Con: Don’t Follow Your Teachers Out Of The Classroom

Stumbling across your teacher’s Saturday night post nowadays is a very real possibility with social media being accountable for billions of profiles of all ages.   

Many teachers and students can build friendships over the years and the two parties may decide to share their social media accounts with one another. This can lead to a large amount of complications later down the road for both parties.

While it’s impossible to deny that there are some benefits to having connections on social media with teachers (I’ve added a few teachers on Facebook when I was in High School), I’ve limited myself to only a select few teachers because of the many red flags that I see.

I don’t want teachers to know about my personal life. The recent election has sparked many people to take to Facebook and Twitter to post their views on the election. Although I haven’t partaken in this, I would certainly not want my teacher to see my political view, especially if I’m still learning from that instructor.

If the teacher is particularly into politics and our political ideologies don’t match, I would not want that teacher’s relationship with me to be strained due to my views. While this can be viewed as a mark of professionalism by the teacher to ignore this, it can become an easy topic of debate between us.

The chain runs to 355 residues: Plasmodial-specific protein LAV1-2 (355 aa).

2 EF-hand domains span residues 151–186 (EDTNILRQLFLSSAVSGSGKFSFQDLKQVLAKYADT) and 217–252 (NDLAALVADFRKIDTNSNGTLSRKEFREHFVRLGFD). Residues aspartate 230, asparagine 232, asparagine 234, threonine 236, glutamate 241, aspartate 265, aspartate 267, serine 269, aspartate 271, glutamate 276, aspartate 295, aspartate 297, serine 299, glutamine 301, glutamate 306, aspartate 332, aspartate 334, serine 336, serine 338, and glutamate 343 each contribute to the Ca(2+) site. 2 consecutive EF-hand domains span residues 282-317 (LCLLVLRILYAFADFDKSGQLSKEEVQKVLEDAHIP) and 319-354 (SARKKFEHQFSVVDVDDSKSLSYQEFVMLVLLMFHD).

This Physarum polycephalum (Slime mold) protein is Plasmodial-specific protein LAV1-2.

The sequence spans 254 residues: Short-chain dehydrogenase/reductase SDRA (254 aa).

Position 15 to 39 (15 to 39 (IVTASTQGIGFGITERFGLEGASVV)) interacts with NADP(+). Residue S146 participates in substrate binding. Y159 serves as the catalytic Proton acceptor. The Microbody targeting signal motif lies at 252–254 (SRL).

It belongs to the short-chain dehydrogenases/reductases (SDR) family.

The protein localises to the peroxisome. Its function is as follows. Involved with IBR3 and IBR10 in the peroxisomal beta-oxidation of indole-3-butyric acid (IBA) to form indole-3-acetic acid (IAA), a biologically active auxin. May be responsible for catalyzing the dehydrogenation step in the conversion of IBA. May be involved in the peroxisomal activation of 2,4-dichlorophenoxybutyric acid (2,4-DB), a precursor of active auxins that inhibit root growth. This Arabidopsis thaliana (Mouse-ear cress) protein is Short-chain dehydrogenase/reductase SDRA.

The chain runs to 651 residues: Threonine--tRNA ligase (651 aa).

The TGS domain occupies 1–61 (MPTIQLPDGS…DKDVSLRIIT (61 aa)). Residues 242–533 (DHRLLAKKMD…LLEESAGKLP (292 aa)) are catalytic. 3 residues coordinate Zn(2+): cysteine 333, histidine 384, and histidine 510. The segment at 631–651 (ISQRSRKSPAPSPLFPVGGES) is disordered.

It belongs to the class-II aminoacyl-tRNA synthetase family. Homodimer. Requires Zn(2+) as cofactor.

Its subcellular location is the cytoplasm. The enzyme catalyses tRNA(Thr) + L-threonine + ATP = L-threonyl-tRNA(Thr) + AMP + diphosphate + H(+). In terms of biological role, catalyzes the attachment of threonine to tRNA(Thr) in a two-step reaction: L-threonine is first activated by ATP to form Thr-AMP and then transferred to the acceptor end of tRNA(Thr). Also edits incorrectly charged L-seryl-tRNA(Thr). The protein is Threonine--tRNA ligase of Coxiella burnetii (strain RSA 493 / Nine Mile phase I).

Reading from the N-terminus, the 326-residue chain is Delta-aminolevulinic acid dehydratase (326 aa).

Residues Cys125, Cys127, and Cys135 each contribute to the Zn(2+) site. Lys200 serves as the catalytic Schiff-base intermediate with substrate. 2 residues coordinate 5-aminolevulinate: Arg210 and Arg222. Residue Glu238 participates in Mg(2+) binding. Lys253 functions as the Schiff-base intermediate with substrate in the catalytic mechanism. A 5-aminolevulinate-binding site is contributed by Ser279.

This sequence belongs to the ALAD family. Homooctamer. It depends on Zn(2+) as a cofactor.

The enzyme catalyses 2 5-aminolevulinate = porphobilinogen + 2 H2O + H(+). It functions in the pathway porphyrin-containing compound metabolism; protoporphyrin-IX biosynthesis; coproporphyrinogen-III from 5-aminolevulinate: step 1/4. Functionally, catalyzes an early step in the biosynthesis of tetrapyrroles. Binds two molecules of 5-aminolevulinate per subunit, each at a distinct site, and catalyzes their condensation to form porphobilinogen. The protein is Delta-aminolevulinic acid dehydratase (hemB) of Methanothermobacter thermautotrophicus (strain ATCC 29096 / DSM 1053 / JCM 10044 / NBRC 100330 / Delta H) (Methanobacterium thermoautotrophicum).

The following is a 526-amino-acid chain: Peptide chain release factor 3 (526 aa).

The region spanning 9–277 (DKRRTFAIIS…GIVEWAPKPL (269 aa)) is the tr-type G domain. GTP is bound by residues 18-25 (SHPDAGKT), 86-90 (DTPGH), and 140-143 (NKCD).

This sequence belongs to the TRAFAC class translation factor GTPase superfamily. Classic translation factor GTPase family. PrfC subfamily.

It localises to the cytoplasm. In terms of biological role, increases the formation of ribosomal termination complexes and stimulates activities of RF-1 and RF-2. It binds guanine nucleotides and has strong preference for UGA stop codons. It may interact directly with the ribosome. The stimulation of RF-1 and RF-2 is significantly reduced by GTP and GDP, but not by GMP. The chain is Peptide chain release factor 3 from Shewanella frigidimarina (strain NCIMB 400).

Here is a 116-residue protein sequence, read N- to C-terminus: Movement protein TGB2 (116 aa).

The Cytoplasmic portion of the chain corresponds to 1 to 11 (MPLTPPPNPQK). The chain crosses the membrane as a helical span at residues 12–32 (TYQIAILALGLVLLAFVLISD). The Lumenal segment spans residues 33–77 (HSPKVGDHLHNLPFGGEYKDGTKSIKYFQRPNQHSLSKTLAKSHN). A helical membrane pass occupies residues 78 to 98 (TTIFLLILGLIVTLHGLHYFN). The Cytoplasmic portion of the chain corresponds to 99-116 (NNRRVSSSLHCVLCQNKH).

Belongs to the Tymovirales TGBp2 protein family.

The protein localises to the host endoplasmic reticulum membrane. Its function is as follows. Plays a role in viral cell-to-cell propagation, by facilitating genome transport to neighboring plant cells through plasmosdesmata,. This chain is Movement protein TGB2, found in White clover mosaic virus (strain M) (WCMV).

I would prefer not to discover my teacher’s personal life or reveal my own personal life to my teacher. I’m sure they wouldn’t appreciate having a curious student looking through their Facebook to try and learn about things from their past.

What could possibly be more awkward and more damaging to a relationship than either a student or a teacher bringing up each others past to one another. Possibly reminding them of a part of their lives they might be trying to forget or move past.

There are some benefits to potentially knowing your professor personally like that, but unless I become very close friends with that said professor, I would feel a sense of uncomfortableness around them. I would be more hesitant to ask for help on something pertaining to his or her class, or even related.

Lastly, while not as problematic at a collegiate level you cannot ignore that having these connections over social media can lead to inappropriate teacher and student relationships.

A lot of relationships now can be sparked through interaction on social media due to the ease of access. If the other looks up the person further to see how they are outside of their class, they could potentially find something that excites them in a romantic or sexual sense.

This can have a devastating effect on their work relationship, similar in fashion to a boss and worker situation. This could naturally occur in a classroom over time, however social media can be a strong catalyst in a formation of these inappropriate relationships.

Through and through, it can be argued that there are obvious benefits to having your teachers on social media, but I believe that the negative effects far outweigh their positive counterparts.